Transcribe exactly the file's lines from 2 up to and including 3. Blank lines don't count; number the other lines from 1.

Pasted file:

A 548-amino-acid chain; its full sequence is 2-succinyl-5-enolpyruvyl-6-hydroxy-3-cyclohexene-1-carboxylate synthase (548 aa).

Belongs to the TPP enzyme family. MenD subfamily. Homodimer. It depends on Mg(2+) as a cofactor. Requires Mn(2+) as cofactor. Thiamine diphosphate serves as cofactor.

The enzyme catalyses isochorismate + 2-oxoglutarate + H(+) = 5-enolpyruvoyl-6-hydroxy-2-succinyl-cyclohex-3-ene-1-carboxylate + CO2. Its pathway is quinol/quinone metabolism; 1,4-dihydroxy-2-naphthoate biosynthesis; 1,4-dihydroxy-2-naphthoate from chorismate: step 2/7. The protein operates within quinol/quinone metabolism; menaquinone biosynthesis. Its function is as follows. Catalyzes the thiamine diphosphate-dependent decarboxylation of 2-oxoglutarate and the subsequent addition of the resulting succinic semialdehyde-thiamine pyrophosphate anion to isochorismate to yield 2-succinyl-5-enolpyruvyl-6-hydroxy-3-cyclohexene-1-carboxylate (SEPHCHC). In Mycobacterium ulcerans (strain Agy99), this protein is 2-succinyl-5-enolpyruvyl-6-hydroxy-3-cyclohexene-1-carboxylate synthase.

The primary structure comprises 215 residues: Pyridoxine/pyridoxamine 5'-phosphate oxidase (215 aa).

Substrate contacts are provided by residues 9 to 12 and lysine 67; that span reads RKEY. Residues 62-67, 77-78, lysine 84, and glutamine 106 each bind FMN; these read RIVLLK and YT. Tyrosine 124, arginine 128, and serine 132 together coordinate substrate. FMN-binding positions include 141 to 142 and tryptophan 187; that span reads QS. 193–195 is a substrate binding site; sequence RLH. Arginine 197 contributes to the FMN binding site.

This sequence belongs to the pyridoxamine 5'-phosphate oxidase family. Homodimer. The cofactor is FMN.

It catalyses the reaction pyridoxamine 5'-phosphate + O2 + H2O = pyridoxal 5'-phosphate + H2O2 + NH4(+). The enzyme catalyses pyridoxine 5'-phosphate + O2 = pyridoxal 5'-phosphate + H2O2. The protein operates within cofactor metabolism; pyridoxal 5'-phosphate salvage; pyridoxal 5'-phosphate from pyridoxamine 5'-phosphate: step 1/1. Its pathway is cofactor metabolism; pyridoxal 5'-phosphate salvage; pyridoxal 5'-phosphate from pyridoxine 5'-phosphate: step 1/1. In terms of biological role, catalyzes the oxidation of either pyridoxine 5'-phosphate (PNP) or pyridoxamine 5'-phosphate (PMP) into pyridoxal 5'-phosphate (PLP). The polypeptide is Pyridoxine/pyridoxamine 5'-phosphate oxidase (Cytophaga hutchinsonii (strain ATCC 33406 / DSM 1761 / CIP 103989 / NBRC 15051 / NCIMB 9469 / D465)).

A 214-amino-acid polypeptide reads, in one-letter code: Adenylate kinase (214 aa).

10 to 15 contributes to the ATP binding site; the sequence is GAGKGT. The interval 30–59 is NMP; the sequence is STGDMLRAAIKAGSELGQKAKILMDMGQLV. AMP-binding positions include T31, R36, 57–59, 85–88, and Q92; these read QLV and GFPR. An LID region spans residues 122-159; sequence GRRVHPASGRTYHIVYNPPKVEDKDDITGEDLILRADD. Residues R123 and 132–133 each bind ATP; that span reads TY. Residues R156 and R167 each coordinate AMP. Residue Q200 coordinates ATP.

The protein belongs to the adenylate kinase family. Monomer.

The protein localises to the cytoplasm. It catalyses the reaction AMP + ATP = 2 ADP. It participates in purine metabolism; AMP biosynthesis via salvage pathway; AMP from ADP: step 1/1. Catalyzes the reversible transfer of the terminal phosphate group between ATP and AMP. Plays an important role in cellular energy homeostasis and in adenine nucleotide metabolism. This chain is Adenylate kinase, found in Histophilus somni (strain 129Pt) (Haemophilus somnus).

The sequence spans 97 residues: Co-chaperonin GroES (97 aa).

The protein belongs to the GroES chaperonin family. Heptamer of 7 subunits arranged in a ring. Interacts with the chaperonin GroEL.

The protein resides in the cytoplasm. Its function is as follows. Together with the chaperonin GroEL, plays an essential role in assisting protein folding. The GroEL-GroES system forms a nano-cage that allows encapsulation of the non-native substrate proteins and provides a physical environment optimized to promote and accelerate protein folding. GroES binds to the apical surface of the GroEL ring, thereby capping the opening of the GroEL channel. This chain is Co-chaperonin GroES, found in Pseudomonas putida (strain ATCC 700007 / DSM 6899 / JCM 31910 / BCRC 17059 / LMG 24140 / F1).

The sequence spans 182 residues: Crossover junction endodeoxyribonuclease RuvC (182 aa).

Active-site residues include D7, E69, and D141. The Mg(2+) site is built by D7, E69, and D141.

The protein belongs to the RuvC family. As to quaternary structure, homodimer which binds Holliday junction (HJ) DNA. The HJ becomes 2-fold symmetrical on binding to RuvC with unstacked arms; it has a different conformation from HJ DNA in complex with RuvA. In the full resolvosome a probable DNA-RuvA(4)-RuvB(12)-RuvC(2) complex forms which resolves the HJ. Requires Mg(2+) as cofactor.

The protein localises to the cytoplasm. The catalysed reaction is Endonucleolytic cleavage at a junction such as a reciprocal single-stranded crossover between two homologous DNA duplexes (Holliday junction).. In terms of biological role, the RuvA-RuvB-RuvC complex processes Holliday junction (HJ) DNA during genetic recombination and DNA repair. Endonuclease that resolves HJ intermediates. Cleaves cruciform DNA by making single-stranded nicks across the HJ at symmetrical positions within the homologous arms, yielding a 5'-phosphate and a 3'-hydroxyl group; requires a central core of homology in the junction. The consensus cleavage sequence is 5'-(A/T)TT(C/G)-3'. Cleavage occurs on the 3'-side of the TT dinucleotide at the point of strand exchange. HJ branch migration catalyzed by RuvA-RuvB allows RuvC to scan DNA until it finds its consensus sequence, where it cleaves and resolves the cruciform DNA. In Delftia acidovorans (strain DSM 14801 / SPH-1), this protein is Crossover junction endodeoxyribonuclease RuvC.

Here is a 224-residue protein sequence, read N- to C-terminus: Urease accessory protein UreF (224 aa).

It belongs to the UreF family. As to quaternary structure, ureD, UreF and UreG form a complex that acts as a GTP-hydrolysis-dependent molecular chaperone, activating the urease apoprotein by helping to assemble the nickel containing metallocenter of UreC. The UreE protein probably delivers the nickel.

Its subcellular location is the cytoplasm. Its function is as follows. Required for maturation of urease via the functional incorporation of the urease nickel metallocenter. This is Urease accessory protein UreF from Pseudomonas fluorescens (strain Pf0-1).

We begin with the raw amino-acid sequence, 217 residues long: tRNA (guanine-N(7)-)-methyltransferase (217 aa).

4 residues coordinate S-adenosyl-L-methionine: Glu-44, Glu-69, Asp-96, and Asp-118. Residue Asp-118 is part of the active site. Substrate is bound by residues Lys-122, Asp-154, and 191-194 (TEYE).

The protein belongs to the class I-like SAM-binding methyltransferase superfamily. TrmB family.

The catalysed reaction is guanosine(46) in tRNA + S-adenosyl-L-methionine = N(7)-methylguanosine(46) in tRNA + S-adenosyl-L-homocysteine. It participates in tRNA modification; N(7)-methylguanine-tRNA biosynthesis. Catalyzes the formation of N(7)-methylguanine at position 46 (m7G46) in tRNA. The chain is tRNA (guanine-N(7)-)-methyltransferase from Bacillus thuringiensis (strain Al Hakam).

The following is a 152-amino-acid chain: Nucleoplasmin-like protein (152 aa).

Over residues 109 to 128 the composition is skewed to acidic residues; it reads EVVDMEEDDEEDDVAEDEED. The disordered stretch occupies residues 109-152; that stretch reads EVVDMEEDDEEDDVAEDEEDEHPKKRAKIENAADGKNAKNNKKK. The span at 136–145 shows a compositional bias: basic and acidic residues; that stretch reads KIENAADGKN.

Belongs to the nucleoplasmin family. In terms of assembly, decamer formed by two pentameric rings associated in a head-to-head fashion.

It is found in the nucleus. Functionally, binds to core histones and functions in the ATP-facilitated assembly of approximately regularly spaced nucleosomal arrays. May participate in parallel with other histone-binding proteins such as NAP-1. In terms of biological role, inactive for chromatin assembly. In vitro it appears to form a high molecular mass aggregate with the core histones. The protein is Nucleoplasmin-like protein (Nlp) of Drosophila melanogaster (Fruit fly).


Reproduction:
Belongs to the TPP enzyme family. MenD subfamily. Homodimer. It depends on Mg(2+) as a cofactor. Requires Mn(2+) as cofactor. Thiamine diphosphate serves as cofactor.

The enzyme catalyses isochorismate + 2-oxoglutarate + H(+) = 5-enolpyruvoyl-6-hydroxy-2-succinyl-cyclohex-3-ene-1-carboxylate + CO2. Its pathway is quinol/quinone metabolism; 1,4-dihydroxy-2-naphthoate biosynthesis; 1,4-dihydroxy-2-naphthoate from chorismate: step 2/7. The protein operates within quinol/quinone metabolism; menaquinone biosynthesis. Its function is as follows. Catalyzes the thiamine diphosphate-dependent decarboxylation of 2-oxoglutarate and the subsequent addition of the resulting succinic semialdehyde-thiamine pyrophosphate anion to isochorismate to yield 2-succinyl-5-enolpyruvyl-6-hydroxy-3-cyclohexene-1-carboxylate (SEPHCHC). In Mycobacterium ulcerans (strain Agy99), this protein is 2-succinyl-5-enolpyruvyl-6-hydroxy-3-cyclohexene-1-carboxylate synthase.